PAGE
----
I have been using LCX for a month and generally speaking this little box is really enjoyable. Here I would like to share my experience with MDers. To save your time, I won't write long paragraphs with beautiful terms like those "professional" reviews, everything will be just plain and simple (and intuitive)
My gears connecting to LCX : Alienware Alpha PC + M2tech Hiface Evo two D-D interface (with Evo supply two linear power) + M2tech Young DSD Dac (with teradak linear power). All the cables and cords are not luxurious yet adequate to pair with all those audio machines. Music source is Tidal (HiFi and Master).
Before I start, I should remind that although thanks to the sweet price LCX really looks like a cheapo, you still need to remember the original Liquid Carbon was not an entry level amp; and, maybe (just maybe) LCX is not as good as the original due to its low manufacturing costs, a better-than-entry-level DAC is still recommended. In short, don't let your $100 DAC nerf your LCX. (if I incorrectly use the term "nerf" please forgive me)
LCX's sound is pretty straight forward and neutral, which means it won't cover or color your DAC's sound and it will directly show you your DAC's ability. So, if you happen to have a DAC with really poor performance, LCX won't make it sound better.
- with Sennheiser HD800S (balanced, high gain) : well, LCX (and even the original LC) is not supposed to have enough juice to feed the flagship level HD800S, however, turns out that HD800S does not sound awful with LCX. With many other Amps in this price range, HD800S sounds thin and harsh while with LCX HD800S sounds full-bodied. But, can we conclude that LCX is a good match for HD800S? Not really. Though the sound is acceptable, it still lacks transparency and sound stage, and is not airy enough. Schiit Mjolnir is much better than LCX when paring with HD800S.
- with Beyerdynamic T1 1st gen (balanced, high gain) : here is another "not supposed to". Based on the specs, LCX doesn't have enough output power to push the 600 ohm cans. Here is another however. However, T1 dose not sound awful as well. Still full-bodied (with a little harshness). But still not transparent, wide and airy enough. So, here is another acceptable.
- with Grado GS1000e (single-ended, low gain): GS1000e is really picky and hard to tame so it's really tough for LCX. However (the 3rd however LOL) LCX is not an immediate loser. GS1000e does sound relatively harsh with LCX but if you don't listen to those contemporary EDM tracks with the overly bright synths you should be fine. All the acoustic instruments still sound sweet. But I won't give LCX the 3rd "acceptable" badge this time because LCX doesn't make GS1000e sound equally acceptable for various genres. The Cypher Labs Sustain 84 is much much much better than LCX for paring with GS1000e (of course 84's msrp is much much much higher).
- with Focal Elear (the original Elex, balanced, low gain) : Elear is famous for "easy to drive". But here we need to understand the meaning of "easy to drive" correctly: Elear doesn't require a high power Amp but it dose need a high performance DAC; "easy to drive" doesn't mean you can throw Elear to everything (for instance your iphone) and expect a stunning sound. So if you have a decent DAC (IMO, the baseline for Elear is m2tech young dsd or mytek 192 or chord hugo or any DAC near or above $1000), with LCX Elear can really shine. Many other balanced amps are too powerful for Elear and they usually make Elear sound too "excited", which means Elear could lose its most adorable characteristics: sweet, fluid and effortless. Whereas the low-power and neutral LCX has the ability to keep Elear's sweetness and effortlessness and at the same time add dimension and depth to its sound. Thus I would like to say LCX is a good match (though maybe not the best) for Focal Elear/Elex.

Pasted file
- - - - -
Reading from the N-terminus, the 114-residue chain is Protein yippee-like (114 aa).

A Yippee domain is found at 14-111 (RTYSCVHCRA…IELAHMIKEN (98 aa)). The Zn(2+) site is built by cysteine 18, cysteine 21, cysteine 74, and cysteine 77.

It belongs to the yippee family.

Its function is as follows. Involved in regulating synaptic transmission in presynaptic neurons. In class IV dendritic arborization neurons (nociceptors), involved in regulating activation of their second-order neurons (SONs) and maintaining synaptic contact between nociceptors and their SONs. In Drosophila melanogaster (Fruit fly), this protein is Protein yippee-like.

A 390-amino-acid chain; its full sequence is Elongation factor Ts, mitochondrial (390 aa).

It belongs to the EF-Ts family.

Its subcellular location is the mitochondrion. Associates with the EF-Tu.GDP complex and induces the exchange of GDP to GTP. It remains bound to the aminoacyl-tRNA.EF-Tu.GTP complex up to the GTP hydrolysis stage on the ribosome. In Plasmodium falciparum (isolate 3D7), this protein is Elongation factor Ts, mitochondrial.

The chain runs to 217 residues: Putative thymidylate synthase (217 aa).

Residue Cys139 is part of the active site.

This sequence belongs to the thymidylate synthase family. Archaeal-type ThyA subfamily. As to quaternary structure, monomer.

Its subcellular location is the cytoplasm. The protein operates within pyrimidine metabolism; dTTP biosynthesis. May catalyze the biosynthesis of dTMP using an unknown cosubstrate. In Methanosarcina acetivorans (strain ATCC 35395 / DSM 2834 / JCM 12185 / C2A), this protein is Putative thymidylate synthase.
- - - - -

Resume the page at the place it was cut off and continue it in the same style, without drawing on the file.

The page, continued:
- with Fostex Thx00-Purple Heart (single-ended, low gain): another easy-to-drive cans. The situation is pretty similar to Elear's so I won't repeat.
- with AKG K701 (single-ended, high gain): another picky monster. Luckily K701 is not as wild as gs1000e so LCX works well with it. Though K701's high frequency still sounds a little harsh but the overall performance is better than decent. K701 sounds pretty balanced with LCX and doesn't show any significant sign of lacking power. And here I discovered a small interesting bonus: K701's female vocals are so so sweet when paring with LCX whereas the much more expensive sustain 84 doesn't add sweetness to K701's female vocals.
- with Sony MDR-Z7 (balanced, low gain) : Z7 has really mixed reviews and when I used it with my pha3 I thought I would never like it because Z7 sounded like a thick lump of overly sweet and fatty cream that could make me feel nauseous. However when I connected Z7 to LCX an unexpected miracle happened. No more overly sweet and fatty, Z7 showed its hidden muscles and sounded like the mixture of Philips Fidelio X2 and Beyer T1. Personally this type of sound is more favorable to me but if you like the creamy sound of Z7+Pha3 I think you should avoid LCX (or maybe also avoid Young DSD) because it could dramatically change Z7's sound.
- with those portable headband headphones (such as Master&Dynamic Mh40, Sony Mdr-1a, Senn Momentum, you name it): well, good good and good.
- with studio monitoring headphones (such as dt770 pro, sony mdr 7520, Krk Kns8400, Audio-technica M50x, etc) : good and not good. Good means LCX is so neutral that you could still use it when you are mixing or recording. Not good means LCX won't add any lovely flavor to your flat and plain studio phones so if you think your 7506s are too boring LCX may not be able to help you.
Okay, so much for that. Hoping the text is not so vague. As a non-native speaker I tried my best : )